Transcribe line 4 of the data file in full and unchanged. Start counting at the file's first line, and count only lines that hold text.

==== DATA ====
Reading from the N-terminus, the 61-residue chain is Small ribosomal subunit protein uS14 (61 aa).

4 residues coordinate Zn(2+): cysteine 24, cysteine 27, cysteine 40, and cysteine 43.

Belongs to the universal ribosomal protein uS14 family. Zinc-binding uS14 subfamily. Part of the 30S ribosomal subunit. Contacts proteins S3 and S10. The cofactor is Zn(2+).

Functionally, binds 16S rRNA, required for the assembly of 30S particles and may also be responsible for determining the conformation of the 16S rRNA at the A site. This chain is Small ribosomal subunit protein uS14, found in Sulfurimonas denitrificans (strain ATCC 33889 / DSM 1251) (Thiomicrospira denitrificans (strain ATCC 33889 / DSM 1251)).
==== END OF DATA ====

Functionally, binds 16S rRNA, required for the assembly of 30S particles and may also be responsible for determining the conformation of the 16S rRNA at the A site. This chain is Small ribosomal subunit protein uS14, found in Sulfurimonas denitrificans (strain ATCC 33889 / DSM 1251) (Thiomicrospira denitrificans (strain ATCC 33889 / DSM 1251)).